Welsh actor Michael Sheen has revealed that he returned his OBE so he could deliver a lecture on the British royal family without being labelled a "hypocrite".
Sheen, 51, who was born in Newport, Wales, was made an OBE in 2009, when he was included on the New Year Honours for his services to drama.
He has since, however, returned the award, so that he could speak freely about abolishing the title of Prince of Wales, which is held by Prince Charles and is traditionally held by the heir to the British throne.
It was when writing a 2017 lecture on the subject, and the "tortured history" that Wales shares with England and Britain, he decided to return his OBE, he explains.
"In my research to do that lecture, I learnt a lot about Welsh history," Sheen told The Guardian newspaper columnist Owen Jones in a conversation on his personal YouTube channel.
"By the time I’d finished writing that lecture, I remember sitting there going, 'Well, I have a choice. I either don’t give this lecture and hold on to my OBE or I give this lecture and I have to give my OBE back.'"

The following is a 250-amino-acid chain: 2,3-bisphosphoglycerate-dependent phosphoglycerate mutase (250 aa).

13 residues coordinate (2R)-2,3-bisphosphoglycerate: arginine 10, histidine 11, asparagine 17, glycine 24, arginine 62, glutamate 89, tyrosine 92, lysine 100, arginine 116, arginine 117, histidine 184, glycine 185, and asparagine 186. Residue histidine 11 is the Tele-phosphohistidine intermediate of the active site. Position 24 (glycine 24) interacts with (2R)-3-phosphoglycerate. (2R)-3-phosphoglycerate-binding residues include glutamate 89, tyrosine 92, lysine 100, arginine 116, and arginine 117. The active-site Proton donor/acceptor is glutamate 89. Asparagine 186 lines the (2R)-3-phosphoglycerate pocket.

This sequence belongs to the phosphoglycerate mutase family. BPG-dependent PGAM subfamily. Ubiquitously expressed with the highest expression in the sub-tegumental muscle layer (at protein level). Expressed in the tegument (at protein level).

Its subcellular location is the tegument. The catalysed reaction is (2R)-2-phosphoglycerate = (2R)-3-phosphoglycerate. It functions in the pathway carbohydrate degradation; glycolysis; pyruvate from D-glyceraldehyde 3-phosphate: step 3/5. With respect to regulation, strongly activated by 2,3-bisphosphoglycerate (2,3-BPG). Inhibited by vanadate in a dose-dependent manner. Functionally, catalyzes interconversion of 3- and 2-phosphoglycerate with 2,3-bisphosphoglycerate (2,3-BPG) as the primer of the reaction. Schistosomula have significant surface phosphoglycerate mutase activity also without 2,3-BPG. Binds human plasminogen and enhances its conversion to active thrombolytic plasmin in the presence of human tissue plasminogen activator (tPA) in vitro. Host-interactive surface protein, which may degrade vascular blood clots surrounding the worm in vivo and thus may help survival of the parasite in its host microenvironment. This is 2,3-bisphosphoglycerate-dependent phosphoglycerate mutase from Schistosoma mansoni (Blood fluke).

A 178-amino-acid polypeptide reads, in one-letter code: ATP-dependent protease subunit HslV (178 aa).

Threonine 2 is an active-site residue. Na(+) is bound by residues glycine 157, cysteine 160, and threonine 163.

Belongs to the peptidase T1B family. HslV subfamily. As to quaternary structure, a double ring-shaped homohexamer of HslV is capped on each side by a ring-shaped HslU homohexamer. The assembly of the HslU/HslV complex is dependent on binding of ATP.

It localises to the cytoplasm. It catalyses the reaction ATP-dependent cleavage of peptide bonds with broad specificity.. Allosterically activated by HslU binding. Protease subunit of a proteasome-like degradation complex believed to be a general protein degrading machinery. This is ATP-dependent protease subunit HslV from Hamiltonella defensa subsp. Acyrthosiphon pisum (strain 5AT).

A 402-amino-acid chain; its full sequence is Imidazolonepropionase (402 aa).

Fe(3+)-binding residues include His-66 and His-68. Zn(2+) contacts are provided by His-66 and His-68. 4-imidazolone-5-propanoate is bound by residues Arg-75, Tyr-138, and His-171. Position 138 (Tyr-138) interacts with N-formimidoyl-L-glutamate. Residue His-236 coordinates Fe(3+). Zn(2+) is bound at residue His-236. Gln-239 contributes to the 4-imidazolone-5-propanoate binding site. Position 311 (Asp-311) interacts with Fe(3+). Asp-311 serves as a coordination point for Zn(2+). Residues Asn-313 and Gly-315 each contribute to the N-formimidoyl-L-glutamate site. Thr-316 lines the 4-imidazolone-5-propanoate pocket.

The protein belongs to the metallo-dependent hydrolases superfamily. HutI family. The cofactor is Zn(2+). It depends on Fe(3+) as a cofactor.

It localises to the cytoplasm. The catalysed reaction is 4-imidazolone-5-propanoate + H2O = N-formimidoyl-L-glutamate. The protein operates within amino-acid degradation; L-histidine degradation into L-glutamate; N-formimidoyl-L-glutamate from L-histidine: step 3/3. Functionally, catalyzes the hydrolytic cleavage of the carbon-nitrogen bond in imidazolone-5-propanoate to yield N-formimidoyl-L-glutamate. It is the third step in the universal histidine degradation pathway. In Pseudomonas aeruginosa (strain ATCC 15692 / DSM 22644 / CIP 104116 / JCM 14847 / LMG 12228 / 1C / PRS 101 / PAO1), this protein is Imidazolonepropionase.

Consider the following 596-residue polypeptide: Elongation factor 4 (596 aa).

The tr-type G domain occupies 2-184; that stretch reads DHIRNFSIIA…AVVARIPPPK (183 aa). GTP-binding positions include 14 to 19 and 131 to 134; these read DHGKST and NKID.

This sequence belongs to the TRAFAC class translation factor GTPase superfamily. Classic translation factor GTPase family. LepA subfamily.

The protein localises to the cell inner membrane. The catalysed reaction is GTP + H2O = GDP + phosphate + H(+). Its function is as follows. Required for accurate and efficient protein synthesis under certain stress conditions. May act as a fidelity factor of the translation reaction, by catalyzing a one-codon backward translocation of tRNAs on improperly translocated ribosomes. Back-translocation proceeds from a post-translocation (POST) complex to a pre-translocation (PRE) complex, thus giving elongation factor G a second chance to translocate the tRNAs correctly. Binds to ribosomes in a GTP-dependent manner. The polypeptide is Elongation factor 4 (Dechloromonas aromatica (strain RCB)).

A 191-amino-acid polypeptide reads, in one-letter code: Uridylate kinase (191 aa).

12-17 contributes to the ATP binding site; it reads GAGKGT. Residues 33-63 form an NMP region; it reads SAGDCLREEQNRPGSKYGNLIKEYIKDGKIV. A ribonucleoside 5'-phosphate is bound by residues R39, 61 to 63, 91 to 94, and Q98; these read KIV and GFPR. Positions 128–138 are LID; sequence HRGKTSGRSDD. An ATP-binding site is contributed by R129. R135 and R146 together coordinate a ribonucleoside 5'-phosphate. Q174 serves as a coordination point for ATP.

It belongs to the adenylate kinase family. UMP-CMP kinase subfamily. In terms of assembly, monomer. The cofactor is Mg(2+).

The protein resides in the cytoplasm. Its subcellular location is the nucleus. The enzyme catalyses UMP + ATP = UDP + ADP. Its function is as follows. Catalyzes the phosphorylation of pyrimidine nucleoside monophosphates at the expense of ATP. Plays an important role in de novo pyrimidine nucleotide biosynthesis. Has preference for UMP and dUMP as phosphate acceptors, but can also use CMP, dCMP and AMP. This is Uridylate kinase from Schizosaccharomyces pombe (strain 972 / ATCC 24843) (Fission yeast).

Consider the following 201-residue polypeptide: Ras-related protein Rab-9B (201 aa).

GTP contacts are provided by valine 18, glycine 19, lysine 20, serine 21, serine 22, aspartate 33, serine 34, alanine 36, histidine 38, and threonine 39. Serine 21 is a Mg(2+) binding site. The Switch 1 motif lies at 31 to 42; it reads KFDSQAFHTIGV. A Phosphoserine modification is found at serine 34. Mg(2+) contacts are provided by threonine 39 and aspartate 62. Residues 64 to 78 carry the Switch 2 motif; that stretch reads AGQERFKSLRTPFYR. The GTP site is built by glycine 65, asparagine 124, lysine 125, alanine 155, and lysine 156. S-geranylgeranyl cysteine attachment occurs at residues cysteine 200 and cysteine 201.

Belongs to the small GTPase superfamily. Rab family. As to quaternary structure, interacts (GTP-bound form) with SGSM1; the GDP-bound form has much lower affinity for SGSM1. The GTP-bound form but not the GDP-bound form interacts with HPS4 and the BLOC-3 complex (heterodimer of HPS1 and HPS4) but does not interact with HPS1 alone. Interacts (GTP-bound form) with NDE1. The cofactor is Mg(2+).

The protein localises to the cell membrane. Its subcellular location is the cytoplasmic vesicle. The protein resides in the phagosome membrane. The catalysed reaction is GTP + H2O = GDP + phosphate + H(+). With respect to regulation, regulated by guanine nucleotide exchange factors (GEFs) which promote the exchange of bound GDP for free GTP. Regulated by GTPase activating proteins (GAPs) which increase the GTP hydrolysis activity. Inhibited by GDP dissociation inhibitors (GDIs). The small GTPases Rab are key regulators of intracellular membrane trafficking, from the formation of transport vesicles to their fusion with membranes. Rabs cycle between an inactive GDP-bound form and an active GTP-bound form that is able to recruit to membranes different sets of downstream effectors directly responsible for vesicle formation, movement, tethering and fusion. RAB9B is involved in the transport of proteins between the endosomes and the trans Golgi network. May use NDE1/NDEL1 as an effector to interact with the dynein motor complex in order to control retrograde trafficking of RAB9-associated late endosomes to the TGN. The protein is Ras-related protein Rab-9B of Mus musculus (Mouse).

In the conversation, Sheen referenced the 2018 decision to rename a second bridge crossing across the river Severn between England and Wales the Prince of Wales Bridge, despite a petition against it.
"These things have power," Sheen said. "The idea of the Prince of Wales and that being an Englishman and the history of that ... Why Edward [I] made his son the Prince of Wales was part of keeping down the Welsh rebellion. These are things that happened so long ago but these things are resonant."
The title of Prince of Wales dates from 1301, when King Edward I gave the title to his son, the future Edward II, following his conquest of Wales and execution of David III in 1283. David III was the last native Prince of Wales.
In 2006, Sheen played British prime minister Tony Blair in The Queen, a film depiction of the British Royal Family in the months following the death of Diana, Princess of Wales, in August 1997. In the film, Queen Elizabeth II is played by Helen Mirren.
Sheen explained why he had not previously spoken out about returning the honour.
"I didn't mean any disrespect, but I just realised I'd be a hypocrite if I said the things I was going to say in the lecture about the nature of the relationship between Wales and the British state," he said.